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The Land of Lincoln is suffering a number of financial woes, fueled in large part by unfunded pension liabilities, but neither Illinois nor any other state should expect a bailout from Uncle Sam, according to a resolution introduced into the senate last summer.
U.S. Senate Resolution 268 was introduced into the U.S. Senate on June 27 by U.S. Sen. Tom Cotton (R-Arkansas) and referred to that chamber's Finance Committee the same date under Page S4636. The resolution currently has no companion in the House and no further action has been taken.
Cotton also is a co-sponsor of the Government Bailout Prevention Act, legislation "intended to ensure that federal dollars cannot be used to help insolvent state, territory or local governments pay off their obligations," according to a statement Cotton released in July.
U.S. Sen. Tom Cotton (R-Arkansas) | cotton.senate.gov
SR 268 in its text, is intended to express "the sense of the senate that the federal government should not bail out any state," the resolution said.
Every U.S. state "is a sovereign entity with a constitution and the authority to issue sovereign debt," and every state legislature "has the authority to reduce spending or raise taxes to pay the obligations owed by the state," the resolution said. Every state also has "the legal obligation to fully disclose the financial condition of the state to investors who purchase the debt of the sState."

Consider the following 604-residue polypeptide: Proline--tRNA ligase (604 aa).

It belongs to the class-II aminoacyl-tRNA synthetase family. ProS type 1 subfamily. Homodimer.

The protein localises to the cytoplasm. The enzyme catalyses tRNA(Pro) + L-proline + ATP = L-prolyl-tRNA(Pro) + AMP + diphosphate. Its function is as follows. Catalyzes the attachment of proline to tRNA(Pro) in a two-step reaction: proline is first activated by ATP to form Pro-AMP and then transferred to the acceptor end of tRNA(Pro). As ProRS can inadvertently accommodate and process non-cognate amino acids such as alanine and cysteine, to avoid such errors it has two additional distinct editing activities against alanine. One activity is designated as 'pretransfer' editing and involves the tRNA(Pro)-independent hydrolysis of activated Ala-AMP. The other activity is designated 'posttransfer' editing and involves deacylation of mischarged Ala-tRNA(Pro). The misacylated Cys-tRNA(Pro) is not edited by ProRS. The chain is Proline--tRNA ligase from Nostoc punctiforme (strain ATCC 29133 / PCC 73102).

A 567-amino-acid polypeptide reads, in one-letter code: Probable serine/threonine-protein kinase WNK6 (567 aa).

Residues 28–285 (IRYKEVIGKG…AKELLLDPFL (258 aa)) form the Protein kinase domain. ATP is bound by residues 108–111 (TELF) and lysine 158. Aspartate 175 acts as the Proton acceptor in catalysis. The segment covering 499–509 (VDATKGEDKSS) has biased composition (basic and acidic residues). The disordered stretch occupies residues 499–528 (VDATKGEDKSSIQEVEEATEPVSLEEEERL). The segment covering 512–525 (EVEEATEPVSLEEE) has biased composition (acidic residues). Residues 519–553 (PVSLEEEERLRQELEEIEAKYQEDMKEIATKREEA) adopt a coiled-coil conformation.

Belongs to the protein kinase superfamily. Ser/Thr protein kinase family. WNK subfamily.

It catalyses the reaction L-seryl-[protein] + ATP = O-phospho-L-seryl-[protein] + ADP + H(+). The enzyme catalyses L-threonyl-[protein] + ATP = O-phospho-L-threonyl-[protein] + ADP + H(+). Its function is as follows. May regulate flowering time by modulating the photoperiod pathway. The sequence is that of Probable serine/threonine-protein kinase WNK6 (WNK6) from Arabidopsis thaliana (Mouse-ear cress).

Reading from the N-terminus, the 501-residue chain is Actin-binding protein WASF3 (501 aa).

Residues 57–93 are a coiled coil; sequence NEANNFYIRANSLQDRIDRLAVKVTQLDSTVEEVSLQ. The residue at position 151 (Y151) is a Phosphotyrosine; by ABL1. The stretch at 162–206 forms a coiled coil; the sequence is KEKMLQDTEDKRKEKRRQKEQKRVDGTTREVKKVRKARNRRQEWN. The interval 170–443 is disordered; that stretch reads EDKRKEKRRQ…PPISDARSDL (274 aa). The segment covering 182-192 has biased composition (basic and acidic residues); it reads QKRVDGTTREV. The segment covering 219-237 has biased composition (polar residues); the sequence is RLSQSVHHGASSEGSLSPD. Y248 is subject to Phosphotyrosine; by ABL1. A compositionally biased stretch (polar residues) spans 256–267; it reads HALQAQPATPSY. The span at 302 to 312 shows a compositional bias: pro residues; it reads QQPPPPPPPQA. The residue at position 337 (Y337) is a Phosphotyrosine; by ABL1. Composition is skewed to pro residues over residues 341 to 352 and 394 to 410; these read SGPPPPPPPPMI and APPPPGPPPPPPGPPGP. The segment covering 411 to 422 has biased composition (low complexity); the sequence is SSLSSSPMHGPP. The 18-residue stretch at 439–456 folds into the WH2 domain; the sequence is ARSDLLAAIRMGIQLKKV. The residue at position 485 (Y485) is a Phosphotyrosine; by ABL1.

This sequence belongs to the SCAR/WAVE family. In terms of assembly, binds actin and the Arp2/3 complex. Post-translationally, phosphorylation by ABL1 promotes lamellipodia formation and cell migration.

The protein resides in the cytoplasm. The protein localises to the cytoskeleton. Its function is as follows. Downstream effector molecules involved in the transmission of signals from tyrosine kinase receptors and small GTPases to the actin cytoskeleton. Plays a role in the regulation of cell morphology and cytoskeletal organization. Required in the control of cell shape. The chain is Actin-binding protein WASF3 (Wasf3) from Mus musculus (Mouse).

Congress also "has rejected prior requests from creditors of a state for payment of the defaulted debt," the resolution said while referring specifically to the recession that struck the country in the 1840s, touched off by the Panic of 1837.
During that crisis, "the Senate requested that the Secretary of the Treasury report to the senate with respect to any negotiations with any creditor of a state relating to assuming or guaranteeing any debt of the state, to ensure that promises of support by the federal government were not proffered," the resolution said.
The resolution concluded, "that it is the sense of the senate that the federal government should take no action to redeem, assume or guarantee any debt, including pension obligations, of a state and the Secretary of the Treasury should report to Congress any negotiations to engage in actions that would result in an outlay of federal funds on behalf of creditors of a state."